As mammals, sleep is absolutely central to our way of life. Our bodies react to the changing daylight hours, and make us feel awake, or sleepy, correspondingly. In fact, it is so important to our lifestyles that it is possible, though rare, for severe sleep deprivation to have fatal consequences. But far from these extremes, sleep is integral to many of our functions, and the slightest flaw in the duration or quality of the sleep we get can have considerable effects on our performance and wellbeing, physical, mental and emotional.

Physical effects

Without sleep of adequate quality and quantity, our bodies do not have what they need to perform to their fullest potential. In the short-term, this could manifest in any number of different ways. Physical weakness, shaking and blurred vision impede performance on a day-to-day basis, but continued sleep deprivation can cause some serious chronic health problems. 

Lack of quality sleep damages the immune system, leading to susceptibility to various illnesses and infections, and significantly increases the risk of type 2 diabetes, heart disease, stroke and high blood pressure.

Mental performance

Sleep is crucial to our mental strength and cognitive function. Even an hour’s less sleep a day can  make big differences to mental performance. Concentration and basic decision-making and problem-solving suffer, and in severe cases, hallucinations can occur. This impairment of brain activity causes difficulty in everyday situations like work or schooling, but during activities like driving, crossing roads or machinery operation, the slightest lapse in reaction or judgement can result in serious injury or even death. It is under such circumstances that poor quality sleep increases risk of accidental death. According to research from Harvard, fewer than five hours sleep per night can result in an average of 15% higher likelihood of death from all causes.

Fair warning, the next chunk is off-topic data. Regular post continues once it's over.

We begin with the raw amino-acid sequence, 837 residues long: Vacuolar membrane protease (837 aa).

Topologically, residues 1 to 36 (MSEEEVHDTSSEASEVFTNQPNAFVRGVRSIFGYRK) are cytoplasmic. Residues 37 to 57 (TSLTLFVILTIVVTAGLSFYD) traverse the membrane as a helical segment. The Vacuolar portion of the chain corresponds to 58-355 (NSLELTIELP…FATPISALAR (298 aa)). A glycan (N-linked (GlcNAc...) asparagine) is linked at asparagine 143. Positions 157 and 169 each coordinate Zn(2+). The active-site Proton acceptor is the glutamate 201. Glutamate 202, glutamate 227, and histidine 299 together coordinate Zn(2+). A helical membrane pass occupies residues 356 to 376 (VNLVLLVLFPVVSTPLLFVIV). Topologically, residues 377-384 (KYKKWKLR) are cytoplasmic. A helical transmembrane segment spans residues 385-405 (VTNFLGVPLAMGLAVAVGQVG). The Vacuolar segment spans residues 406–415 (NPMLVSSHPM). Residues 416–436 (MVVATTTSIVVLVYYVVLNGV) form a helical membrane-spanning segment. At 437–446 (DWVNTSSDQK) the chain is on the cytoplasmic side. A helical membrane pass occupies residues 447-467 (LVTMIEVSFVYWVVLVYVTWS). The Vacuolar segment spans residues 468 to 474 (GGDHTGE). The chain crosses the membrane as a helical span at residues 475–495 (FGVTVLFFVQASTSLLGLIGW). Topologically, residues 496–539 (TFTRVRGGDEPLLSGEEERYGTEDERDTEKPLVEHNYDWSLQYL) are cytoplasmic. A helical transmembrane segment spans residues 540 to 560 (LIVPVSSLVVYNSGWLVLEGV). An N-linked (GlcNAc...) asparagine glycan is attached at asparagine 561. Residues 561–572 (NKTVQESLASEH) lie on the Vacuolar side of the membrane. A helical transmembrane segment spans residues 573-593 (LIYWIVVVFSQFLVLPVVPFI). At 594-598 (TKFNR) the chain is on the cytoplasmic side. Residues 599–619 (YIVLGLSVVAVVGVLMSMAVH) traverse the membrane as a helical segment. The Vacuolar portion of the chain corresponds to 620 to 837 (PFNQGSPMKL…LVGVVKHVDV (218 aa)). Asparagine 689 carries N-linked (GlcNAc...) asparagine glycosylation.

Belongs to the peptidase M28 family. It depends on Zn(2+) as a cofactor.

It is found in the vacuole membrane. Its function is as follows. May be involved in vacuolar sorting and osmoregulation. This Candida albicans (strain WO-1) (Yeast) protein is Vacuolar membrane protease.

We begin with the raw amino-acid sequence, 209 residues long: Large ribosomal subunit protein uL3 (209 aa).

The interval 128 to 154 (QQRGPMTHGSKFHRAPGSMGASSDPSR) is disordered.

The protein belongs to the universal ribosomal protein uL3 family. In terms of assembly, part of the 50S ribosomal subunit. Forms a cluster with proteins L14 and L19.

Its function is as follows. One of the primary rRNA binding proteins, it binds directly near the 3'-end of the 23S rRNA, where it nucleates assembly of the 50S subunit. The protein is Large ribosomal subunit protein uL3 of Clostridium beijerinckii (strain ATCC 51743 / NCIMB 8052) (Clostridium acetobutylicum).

Emotional wellbeing

The extent to which emotional troubles can be soothed by sleep is impressive. It is often an early recommendation for sufferers of all sorts of emotional and mental issues. Problems such as depression, mood swings and anxiety are aggravated by poor sleep, and susceptibility to trips, falls and other accidents are likely to cause something of a vicious emotional cycle.

Improved sleep has the further advantages of boosting sex drive and fertility, and increased leptin levels, the chemical that makes us feel full up, meaning sleep even helps you to manage your weight. The many physical rewards of better sleep have a knock-on effect on emotional wellbeing; improving sleep is key to establishing a more content and peaceful state of being.

Your personal comfort is most important when it comes to creating the perfect sleeping environment. Ensure you put nice clean sheets on regularly, and are comfortable with your pillow and duvet choice. If your mattress is over eight years old, it is probably time to treat yourself to a new one. In the meantime, occasionally flipping your mattress over can improve the firmness and feel of your bed. Find an arrangement that works best for you, and make getting more sleep an appealing life improvement.